- manipulating large numbers of items
- possibly extracted from far larger datasets
Enables users to make
- decisions, or
- patterns (trend, cluster, gap, outlier...),
- groups of items, or
- individual items.
Information visualization is a complex research area. It builds on theory in information design, computer graphics, human-computer interaction and cognitive science.
Practical application of information visualization in computer programs involves selecting, transforming and representing abstract data in a form that facilitates human interaction for exploration and understanding.
Important aspects of information visualization are the interactivity and dynamics of the visual representation. Strong techniques enable the user to modify the visualization in real-time, thus affording unparalleled perception of patterns and structural relations in the abstract data in question.
Although much work in information visualization regards to visual forms, auditory and other sensory representations are also of concern.
Visualization is defined as follows [Card et al., 1998]: Visualization is the use of interactive visual representations of data to amplify cognition. This means that the data is transformed into an image, it is mapped to screen space. The image can be changed by users as they proceed working with it. This interaction is important as it allows for constant redefinition of goals when new insight into the data has been gained.
Visualization makes use of what is called external cognition [Card et al., 1998]. External resources are used for thinking. People are relieved from having to imagine everything. Instead they can just look at an image. This is only possible because human vision has a very large bandwidth, the largest of all senses [Card et al., 1998].
Information visualization is visualization of abstract data. This is data that has no inherent mapping to space. Examples for abstract data are the results of a survey or a database of the staff of a company containing names, addresses, salary and other attributes.
Information visualization should be seen in contrast to scientific visualization, which deals with physically-based data. This kind of data is defined in reference to space coordinates, which makes it relatively easy to visualize in an intuitive way. The space coordinates in the dataset are mapped to screen coordinates. Examples are geographic data and computer tomography data of a body.
Visualization of abstract data is not straightforward. One has to find a good way to map data values to screen space. It makes a difference whether the data is structured or unstructured. Examples for structured data are networks, software, and algorithms. This kind of data does not play a role in this thesis, only unstructured data is used here.
Unstructured data is a collection of records with a number of different criteria in each record. The records can be, for instance, the individual fish in a fish-catch. Of each fish the following criteria can be recorded: species, weight, sex, and different measurements of length [...]. The records are arranged in rows, the criteria make up the columns of a table. The records are also called observations. The criteria are sometimes called variables, and sometimes dimensions. [...]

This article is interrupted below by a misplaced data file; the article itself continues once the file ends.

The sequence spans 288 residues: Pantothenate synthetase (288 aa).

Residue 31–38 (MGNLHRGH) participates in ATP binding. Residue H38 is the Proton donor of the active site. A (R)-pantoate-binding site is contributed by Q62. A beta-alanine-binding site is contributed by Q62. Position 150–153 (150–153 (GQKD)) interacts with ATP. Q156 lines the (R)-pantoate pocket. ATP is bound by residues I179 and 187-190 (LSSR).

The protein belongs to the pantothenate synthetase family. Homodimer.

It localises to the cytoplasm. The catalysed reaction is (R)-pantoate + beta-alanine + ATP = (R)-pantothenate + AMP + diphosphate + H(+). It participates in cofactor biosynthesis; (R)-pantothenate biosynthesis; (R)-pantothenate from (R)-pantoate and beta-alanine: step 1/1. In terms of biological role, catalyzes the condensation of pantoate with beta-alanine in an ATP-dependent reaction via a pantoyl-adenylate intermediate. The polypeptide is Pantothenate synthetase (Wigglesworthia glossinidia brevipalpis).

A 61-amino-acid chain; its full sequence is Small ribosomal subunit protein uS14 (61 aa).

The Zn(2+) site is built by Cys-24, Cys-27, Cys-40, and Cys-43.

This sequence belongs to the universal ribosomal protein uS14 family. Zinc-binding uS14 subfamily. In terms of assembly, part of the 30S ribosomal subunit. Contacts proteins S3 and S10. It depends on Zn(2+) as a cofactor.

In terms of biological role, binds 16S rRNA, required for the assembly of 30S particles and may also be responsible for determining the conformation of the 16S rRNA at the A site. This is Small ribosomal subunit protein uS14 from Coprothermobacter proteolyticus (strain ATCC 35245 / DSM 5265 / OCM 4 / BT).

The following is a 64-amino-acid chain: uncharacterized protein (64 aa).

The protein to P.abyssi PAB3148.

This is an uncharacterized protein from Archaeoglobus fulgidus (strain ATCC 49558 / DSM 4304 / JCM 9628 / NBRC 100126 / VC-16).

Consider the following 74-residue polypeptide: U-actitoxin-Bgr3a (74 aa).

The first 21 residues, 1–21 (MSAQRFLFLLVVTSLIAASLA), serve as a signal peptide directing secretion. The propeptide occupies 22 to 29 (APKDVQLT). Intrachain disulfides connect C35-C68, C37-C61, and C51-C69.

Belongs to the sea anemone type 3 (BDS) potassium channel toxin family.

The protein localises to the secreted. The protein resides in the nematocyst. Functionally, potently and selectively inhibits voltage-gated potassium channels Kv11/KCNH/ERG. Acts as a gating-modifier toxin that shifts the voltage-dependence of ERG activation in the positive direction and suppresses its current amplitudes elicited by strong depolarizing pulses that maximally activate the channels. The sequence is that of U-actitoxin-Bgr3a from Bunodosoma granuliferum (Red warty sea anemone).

Application of information visualization on the computer involves providing means to transform and represent data in a form that allows and encourages human interaction. Data can therefore be analyzed by exploration rather than pure reasoning; users can develop understanding for structures and connections in the data by observing the immediate effects their interaction has upon the visualization.
Information visualization is applied in countless areas covering every industry and all tasks where understanding of the intrinsic structure in data is crucial.
Some prominent examples are:
- Economical/financial analysis
- Representation of large hierarchies
- Medical training/assistance
- [Averbuch, 2004] Michael Averbuch, As you Like It: Tailorable Information Visualization, Database Visualization Research Group, Tufts University, 2004.
- [Card et al., 1999] Card, S. and Mackinlay, J. and Shneiderman, B., Readings in Information Visualization: Using Vision to Think, Morgan Kaufmann Publishers, 1999.
- [Chen, 2005] Chen, C. Top 10 Unsolved Information Visualization Problems, IEEE Computer Graphics and Applications, 25(4):12-16, July-Aug. 2005.
- [Gee et al., 2005] Gee, A.G., Yu, M., and Grinstein, G.G., Dynamic and Interactive Dimensional Anchors for Spring-Based Visualizations. Technical Report, Computer Science, University of Massachussetts Lowell.
- [Keim et al., 2006] Keim, D.A.; Mansmann, F. and Schneidewind, J. and Ziegler, H., Challenges in Visual Data Analysis, Proceedings of Information Visualization (IV 2006), IEEE, p. 9-16, 2006.
- [Plaisant, 2001] Plaisant, C., Information Visualization - Lecture Notes, Created at: November 2001.
- [Tory and Möller, 2004] Melanie Tory and Torsten Möller, Human Factors in Visualization Research, IEEEE Transactions on Visualization and Computer Graphics, 10(1):72-84, January/February 2004.
- [UIUC DLI, 1998] University of Illinois at Urbana-Champaign Digital Libraries Initiative, UIUC DLI Glossary. Created: November 23, 1998. http://dli.grainger.uiuc.edu/glossary.htm
- [Usability First, 2003] Usability First, Usability Glossary. Retrieved at: 2003. http://www.usabilityfirst.com/glossary/main.cgi?function=display_term&term_id=5
- [Voigt, 2002]: Robert Voigt, An Extended Scatterplot Matrix and Case Studies in Information Visualization, Master's thesis, Hochschule Magdeburg-Stendal, 2002, Classification and Definition of Terms
- [Wikipedia, 2005] Wikipedia, Information visualization. Retrieved at: July 19, 2005. http://en.wikipedia.org/wiki/Information_visualization
- http://www.math.yorku.ca/SCS/Gallery/ has a lot of (positive and negative) examples including historical milestones.